Using What You’ve Got on Hand
Sometimes, to make dinner, we “iron chef it.” We pull out all the pieces and parts of ingredients from the fridge, freezer, and cupboards, look at what we’ve got, and invent. Surprisingly, these meals always turn out great, even though they’d sound gross. (Like a stir fry made from leftover Thai food, old rice, old veggies, some eggs, and some extra sauces of various sorts. Surprisingly delicious and impossible to replicate.)
When it comes to your art, at least all of the visual arts, it’s tempting to seek out new supplies in order to inspire new projects. Many writers end up with considerably large collections of blank notebooks and new pens or pencils, for example. More than once, I’ve come home with a pen or paint color that I already own because I did not first assess what supplies I actually have in my quest for a fresh start. (Which you know from “Aa: allure,” I don’t really believe in anyway.)
To appreciate what you already have, to use up pieces and parts of things, and to give yourself a limitation to spark invention: use only what you already have on hand.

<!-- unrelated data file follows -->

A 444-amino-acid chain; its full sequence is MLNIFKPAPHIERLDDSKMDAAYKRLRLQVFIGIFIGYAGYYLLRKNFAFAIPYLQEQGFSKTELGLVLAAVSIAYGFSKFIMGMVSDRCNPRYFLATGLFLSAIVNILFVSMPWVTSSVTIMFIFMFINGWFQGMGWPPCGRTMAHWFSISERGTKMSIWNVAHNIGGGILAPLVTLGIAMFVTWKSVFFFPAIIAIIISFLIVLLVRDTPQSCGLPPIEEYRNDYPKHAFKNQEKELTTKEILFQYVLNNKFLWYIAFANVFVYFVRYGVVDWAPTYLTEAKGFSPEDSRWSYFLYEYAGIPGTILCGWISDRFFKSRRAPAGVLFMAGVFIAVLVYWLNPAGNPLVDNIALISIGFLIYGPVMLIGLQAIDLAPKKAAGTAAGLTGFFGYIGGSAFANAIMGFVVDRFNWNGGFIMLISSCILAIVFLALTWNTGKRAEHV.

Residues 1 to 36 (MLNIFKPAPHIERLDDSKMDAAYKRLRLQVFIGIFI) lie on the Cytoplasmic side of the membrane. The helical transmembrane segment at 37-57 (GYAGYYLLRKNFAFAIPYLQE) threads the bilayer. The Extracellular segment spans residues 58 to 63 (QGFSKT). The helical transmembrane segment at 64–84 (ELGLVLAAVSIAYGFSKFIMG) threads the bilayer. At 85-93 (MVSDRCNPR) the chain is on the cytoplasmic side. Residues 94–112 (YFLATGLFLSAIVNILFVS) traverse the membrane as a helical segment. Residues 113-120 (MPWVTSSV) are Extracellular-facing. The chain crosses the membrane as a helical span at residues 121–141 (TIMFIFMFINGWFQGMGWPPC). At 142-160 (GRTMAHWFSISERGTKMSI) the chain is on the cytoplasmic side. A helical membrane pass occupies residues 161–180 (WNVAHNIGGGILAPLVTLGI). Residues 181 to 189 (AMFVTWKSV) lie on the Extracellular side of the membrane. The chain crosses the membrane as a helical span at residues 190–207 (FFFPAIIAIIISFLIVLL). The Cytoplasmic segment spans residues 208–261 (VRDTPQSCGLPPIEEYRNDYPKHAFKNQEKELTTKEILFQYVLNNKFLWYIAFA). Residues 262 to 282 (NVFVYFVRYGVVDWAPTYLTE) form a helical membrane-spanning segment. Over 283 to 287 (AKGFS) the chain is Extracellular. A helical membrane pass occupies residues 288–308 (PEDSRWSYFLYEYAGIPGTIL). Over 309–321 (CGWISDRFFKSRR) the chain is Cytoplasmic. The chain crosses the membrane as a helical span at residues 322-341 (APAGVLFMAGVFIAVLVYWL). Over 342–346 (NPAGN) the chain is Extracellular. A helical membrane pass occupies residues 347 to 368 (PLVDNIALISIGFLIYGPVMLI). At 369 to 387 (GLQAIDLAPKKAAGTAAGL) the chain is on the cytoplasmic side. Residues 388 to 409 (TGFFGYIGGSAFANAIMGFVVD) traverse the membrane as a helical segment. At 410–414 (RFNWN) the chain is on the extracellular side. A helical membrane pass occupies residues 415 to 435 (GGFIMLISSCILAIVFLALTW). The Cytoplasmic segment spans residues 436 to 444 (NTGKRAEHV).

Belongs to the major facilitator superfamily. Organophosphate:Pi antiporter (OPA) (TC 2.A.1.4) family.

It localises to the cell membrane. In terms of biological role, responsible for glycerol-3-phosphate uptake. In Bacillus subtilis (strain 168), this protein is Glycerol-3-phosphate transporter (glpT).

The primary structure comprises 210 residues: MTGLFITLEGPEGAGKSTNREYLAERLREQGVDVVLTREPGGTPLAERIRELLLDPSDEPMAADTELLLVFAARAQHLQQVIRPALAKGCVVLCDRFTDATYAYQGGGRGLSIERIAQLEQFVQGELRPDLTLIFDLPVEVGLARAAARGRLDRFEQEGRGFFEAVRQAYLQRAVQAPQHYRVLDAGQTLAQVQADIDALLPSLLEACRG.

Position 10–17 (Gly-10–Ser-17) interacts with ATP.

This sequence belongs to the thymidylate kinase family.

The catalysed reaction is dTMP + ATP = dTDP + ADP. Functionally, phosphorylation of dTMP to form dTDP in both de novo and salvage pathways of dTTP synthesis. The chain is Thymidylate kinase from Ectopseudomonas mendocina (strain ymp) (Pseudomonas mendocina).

Constrain yourself to the supplies you have right now and see what you can make from what you’ve got. Using neglected supplies makes room for new ones, and it pushes you out of familiar habits, if only for a few days of practice. If you weren’t using these supplies anyway, it really doesn’t matter if you don’t love what you create, but you might come into a new idea.
The most inspiring example of limiting your materials in order to ignite invention is here: Embrace the Shake. Phil Hansen creates art from the simplest means, like bananas and a push pin.
As if it were your kitchen, go to your work space and pull out all the scraps, pieces, and remnants, then stand back and assess. How might something be used differently? What might function better in a totally different form?
What if you used crimson where you thought you’d use cerulean blue? What if you turned some scraps into a collage and create an illuminated letter to start the story you’ve been working on? Could that dribble of spray paint work on college-ruled notebook paper? What if you cut up your story drafts and turned them into ribbon-adorned bookmarks?
When you have time to try it, let me know how it goes. Maybe your flash fiction piece written on a tower of paper cups finds a home in an art gallery! I’d love to hear about what you invent.